In his published collection of ideas on how to excel in the football business – subtitled The ball doesn't go in by chance – the new Manchester City chief executive Ferran Soriano lists Manchester United, Chelsea, Liverpool and Arsenal as the "clubs that aspire to be leaders and global leaders". The side for which he left Barcelona don't feature.
The Spaniard evidently hadn't spotted that precisely as he was composing his book, three years ago, Manchester City were embarking on the training complex, which they view as their operations room for world domination. Having taking the best bits of the LA Lakers, Nike, the New York Giants and Arsenal for the project, City will today announce that contractors BAM have been engaged for this near £200m development, which will be completed by the time that the manager – Roberto Mancini, they hope – gathers his side for pre-season training for the 2014-15 campaign.
City sketched in more details yesterday of the complex – which relocates their current Platt Lane youth set-up and Carrington training base to 79 acres of post-industrial flatlands adjacent to the Etihad Stadium. A total of 16.5 pitches, (the 0.5 is just for goalkeepers) to go with the 7,000-capacity stadium for youth matches, 200 classroom places and a new "Velopark" Metrolink stop, the latter of which is expected to be completed by the new year. There are even 2,000 trees – already being grown at a location in Cheshire – to take their place at perhaps the most ecologically sound football site in Britain. A helicopter tour of the site also revealed the pipes, already laid, through which rainwater on the soil will be captured and reused. "You have to pay for the water that runs away," said a senior member of the construction team. Sheikh Mansour bin Zayed al-Nahyan, whose emirate knows the oil will run out in 50 years, certainly does watch the pennies.
The Manchester City Council chief executive, Howard Bernstein, is beaming – and not without good reason. At a time of reflection about the long-term benefits – or otherwise – of multi-sporting events, it is right to ponder what might have happened to Manchester's own 2002 Commonwealth Games legacy had not the sheikh arrived with his money in September 2008. Mansour's predecessor as City owner, Thaksin Shinawatra, was heading for financial meltdown at that time and would certainly not have been as enthusiastic about ploughing such a substantial amount of money into re-mediating and building on the toxic lands around the football stadium, which have not seen industry since the closure of the local tinworks and coal mine. It took the Commonwealth Games to deliver the stadium, which attracted football club buyers. But it took a big piece of good fortune for that buyer to be Mansour, who only now is helping the slow process of reversing the fortunes of Manchester's depressed east. Youth unemployment in the local Openshaw West district remains pitifully high.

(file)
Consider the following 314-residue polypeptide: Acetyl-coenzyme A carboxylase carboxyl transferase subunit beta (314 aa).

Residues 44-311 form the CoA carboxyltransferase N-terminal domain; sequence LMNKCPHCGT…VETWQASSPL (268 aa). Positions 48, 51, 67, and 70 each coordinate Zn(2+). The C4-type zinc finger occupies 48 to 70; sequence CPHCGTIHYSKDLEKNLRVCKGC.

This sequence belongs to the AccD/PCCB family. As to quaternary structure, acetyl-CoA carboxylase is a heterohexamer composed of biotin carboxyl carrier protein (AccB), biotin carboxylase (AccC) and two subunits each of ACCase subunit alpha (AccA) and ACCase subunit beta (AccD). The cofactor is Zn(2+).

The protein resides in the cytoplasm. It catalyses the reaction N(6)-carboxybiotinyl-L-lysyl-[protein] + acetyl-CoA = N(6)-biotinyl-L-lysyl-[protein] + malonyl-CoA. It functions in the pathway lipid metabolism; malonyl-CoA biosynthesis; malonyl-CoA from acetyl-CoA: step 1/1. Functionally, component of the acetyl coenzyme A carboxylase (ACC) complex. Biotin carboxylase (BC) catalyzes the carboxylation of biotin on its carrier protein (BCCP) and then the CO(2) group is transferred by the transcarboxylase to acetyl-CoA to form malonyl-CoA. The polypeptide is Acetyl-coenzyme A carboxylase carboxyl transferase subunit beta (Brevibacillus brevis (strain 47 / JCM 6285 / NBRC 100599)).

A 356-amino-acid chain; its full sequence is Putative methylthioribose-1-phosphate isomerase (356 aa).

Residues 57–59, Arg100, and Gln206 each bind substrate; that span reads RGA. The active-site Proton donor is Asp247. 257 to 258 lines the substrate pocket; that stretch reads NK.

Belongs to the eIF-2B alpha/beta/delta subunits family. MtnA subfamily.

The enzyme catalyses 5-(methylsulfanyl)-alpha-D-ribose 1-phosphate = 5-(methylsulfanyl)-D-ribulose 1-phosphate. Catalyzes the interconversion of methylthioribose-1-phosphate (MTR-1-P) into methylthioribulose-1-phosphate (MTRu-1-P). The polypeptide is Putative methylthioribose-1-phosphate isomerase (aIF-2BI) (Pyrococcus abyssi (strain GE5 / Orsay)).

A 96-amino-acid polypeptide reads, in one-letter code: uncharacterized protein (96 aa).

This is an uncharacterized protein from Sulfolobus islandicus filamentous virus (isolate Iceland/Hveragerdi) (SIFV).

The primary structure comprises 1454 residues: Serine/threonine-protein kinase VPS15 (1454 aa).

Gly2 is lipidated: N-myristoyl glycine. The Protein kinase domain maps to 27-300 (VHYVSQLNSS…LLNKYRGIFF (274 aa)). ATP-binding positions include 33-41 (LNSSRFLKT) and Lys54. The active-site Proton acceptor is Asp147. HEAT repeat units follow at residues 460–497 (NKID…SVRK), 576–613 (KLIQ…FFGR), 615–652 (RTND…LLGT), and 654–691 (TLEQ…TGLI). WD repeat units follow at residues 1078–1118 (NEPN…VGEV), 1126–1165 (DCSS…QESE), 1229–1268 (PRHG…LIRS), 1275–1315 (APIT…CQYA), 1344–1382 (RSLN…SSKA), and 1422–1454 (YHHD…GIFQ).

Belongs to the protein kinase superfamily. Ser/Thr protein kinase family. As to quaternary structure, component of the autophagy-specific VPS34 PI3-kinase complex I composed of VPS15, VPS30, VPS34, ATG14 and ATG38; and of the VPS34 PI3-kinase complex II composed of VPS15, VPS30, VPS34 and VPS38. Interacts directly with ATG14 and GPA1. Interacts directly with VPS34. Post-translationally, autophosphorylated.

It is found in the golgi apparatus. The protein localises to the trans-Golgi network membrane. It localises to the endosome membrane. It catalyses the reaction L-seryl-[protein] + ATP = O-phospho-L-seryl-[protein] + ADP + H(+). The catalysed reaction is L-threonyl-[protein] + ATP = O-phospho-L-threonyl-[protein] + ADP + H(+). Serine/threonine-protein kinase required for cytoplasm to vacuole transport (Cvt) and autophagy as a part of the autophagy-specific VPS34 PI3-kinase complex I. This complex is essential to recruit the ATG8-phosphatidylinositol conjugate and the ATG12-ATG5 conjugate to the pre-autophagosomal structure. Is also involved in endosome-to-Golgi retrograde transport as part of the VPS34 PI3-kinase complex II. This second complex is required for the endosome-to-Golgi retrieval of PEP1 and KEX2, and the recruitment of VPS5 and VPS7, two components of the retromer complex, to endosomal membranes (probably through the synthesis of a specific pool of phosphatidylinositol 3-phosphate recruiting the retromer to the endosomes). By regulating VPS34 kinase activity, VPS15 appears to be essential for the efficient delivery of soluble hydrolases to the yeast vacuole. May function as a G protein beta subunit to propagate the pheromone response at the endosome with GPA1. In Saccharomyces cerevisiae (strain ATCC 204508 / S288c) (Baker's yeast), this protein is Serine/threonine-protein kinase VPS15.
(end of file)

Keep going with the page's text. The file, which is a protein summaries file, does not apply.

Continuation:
The money Mansour sinks into developing what will be known as the Manchester City Football Academy (£15m has gone just on cleaning the soil) can be spent without counting as expenses in Uefa's Financial Fair Play calculations. The facility's income streams will potentially assist with FFP, too. Its backing by Etihad can help justify the £400m sponsorship deal with the airline and, further into the future, the adjoining 200 acres of land could bring big commercial property revenues. But the development does provide more evidence of an enlightened owner, willing to spend his money on far more than highly paid football players. The Abu Dhabi owners have already spent £25m refurbishing City's current three sites. A near six-acre corner of the new site is being donated to the local community.
With Uefa flexing its muscles only this week with the financial control panel which will police the new FFP financial landscape, City know that they "have to make sure we grow our own footballers," as one senior source put it yesterday. In a sport where every logistical advantage now counts, no one can accuse the sheikh of equipping Mancini to the hilt to do so. Abu Dhabi demonstrated when they built the Yas Marina motor racing circuit their ambition has no limit and, though Manchester United's new £13m medical centre opening in November shows neither of the city's teams is leaving a stone unturned, this City complex will take some beating.
"It is one of the best projects around in all sports," said Patrick Vieira yesterday. "I think these facilities will give all the young players, from the youth to the first team, the chance to improve themselves and to challenge themselves." Vieira's emergence as an articulate football development executive proves that City know an asset when they see one. They can only hope their complex will deliver many more.